Then he told me that a big reason for his hitchhiking all the time was that he was a follower of a band called the Grateful Dead, and followed them on their concert tours. He considered their music deeply spiritual and full of the love he needed. He told me he was part of a community of Grateful Dead followers which called themselves “Deadheads”, which served as a kind of church for him. He said that at one point the Deadhead community actually held a name-changing ceremony for him, and re-named him "Spirit", and he liked the name so much that he had abandoned his birth name and accepted the name Spirit as his new name and new identity and introduced himself to everyone from then on as “Spirit.”
Spirit stayed with me in the car just long enough to get his story out, about an hour, and then he said he wanted out at the next exit. He said he was going in another direction, so I got off the freeway and dropped him at a convenience store. And that was the last I ever saw of Spirit. Never heard from him again
But I could not stop thinking about him the rest of the way to Tampa, or in the years since. I had that funny feeling that I had just been visited by one of God’s odd angels. In the Bible there are a number of stories where people open their door to a stranger and it turns out to be God or the resurrected Jesus or the Holy Spirit or an angel, giving them at that moment just what they needed. That’s one of the reasons the Bible writers encourage us to practice hospitality to strangers, because strangers can be angels, bearing gifts we need at the moment.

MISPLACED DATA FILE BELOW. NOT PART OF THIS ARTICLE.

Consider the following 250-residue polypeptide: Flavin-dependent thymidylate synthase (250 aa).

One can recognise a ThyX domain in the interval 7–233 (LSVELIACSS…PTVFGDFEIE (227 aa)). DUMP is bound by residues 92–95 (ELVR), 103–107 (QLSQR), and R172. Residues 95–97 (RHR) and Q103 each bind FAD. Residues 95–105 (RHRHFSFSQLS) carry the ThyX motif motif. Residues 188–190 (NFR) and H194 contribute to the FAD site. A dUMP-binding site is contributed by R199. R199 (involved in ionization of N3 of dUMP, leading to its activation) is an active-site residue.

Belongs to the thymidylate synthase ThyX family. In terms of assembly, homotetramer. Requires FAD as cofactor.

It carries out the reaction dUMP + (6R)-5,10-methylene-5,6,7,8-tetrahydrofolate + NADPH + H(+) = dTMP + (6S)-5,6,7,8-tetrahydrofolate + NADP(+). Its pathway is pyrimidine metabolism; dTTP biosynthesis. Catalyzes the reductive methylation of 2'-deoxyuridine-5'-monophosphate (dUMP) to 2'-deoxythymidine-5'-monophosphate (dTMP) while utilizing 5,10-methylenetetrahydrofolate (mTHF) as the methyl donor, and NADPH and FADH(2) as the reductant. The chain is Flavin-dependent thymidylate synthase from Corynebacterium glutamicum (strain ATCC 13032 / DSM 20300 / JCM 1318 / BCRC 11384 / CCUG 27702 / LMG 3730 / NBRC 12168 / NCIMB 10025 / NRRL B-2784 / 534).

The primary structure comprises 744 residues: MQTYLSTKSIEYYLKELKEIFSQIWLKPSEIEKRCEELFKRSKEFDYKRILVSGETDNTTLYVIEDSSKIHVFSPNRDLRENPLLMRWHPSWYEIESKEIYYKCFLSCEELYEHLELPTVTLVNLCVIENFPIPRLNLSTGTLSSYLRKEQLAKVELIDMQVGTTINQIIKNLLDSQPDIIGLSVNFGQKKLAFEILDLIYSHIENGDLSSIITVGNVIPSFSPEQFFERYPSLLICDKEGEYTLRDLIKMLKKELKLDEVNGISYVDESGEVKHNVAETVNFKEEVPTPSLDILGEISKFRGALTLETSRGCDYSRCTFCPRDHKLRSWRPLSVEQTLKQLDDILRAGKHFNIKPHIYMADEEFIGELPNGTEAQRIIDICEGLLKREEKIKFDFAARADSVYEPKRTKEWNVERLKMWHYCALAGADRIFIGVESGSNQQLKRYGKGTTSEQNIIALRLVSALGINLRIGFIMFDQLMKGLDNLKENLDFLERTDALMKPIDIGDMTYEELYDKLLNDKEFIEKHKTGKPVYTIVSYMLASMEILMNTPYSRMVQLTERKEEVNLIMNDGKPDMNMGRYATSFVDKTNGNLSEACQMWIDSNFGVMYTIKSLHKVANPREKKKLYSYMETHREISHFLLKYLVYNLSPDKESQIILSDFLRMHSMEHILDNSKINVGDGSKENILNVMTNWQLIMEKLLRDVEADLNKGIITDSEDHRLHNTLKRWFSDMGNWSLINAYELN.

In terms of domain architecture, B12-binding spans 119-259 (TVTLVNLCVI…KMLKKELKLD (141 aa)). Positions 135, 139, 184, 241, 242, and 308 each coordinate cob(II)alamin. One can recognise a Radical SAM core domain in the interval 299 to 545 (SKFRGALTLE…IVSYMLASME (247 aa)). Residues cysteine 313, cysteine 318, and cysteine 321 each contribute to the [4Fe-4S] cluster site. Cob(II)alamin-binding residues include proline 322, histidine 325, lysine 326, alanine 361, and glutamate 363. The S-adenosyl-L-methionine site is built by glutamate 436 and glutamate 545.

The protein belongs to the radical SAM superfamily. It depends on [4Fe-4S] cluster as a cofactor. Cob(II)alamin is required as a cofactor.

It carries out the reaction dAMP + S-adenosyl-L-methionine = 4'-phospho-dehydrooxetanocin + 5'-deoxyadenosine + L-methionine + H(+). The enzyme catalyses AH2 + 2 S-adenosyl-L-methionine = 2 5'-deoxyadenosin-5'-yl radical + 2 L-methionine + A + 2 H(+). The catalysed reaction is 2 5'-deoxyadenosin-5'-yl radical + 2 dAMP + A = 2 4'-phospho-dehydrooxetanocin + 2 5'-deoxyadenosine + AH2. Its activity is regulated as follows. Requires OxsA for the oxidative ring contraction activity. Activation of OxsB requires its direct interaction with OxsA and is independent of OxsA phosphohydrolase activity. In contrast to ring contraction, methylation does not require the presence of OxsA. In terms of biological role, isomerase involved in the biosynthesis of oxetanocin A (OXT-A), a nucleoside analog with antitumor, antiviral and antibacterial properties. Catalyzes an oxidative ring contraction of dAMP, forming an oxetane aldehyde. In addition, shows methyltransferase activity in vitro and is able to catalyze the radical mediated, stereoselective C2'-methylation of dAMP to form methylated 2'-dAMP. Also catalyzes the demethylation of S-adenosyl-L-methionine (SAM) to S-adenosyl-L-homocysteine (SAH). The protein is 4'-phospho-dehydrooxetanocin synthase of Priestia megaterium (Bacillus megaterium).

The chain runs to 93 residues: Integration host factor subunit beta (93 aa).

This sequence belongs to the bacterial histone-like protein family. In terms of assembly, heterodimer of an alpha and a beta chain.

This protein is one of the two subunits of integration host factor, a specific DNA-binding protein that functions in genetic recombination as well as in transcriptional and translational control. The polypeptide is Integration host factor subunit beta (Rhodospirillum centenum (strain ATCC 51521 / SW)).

During one of the hardest transitions in my life, I felt like God met me on a freeway onramp in the middle of nowhere. In a vulnerable time of my life I opened my door to a stranger and in breezes Spirit. What are the odds? If that wasn’t a set-up job by the Holy Spirit, I don’t know what is.
As I look back I can laugh now. It was such an odd and humbling scene. There I was a 50 year old seasoned Presbyterian minister who had preached and taught many times on the need to let go of fear and trust God wherever God happened to lead you, and yet there I was unexpectedly in the iron grip of fear and resisting all the way. And into my life comes a young man, half my age, not a preacher, not a church goer, not even a Christian, a Deadhead, teaching me how to live again, how to live in trust instead of anxiety. It was as if the Lord had said to me, “Look at this guy. If I can take care of him every day on the road for eight years, working only through strangers, surely I can take care of you, you of little faith. Stop worrying and relax.”
Well, it didn’t happen right away. I kept worrying for another two weeks, but Spirit kept speaking to me in my heart and then the voice of fear within gradually gave way again to the voice of faith.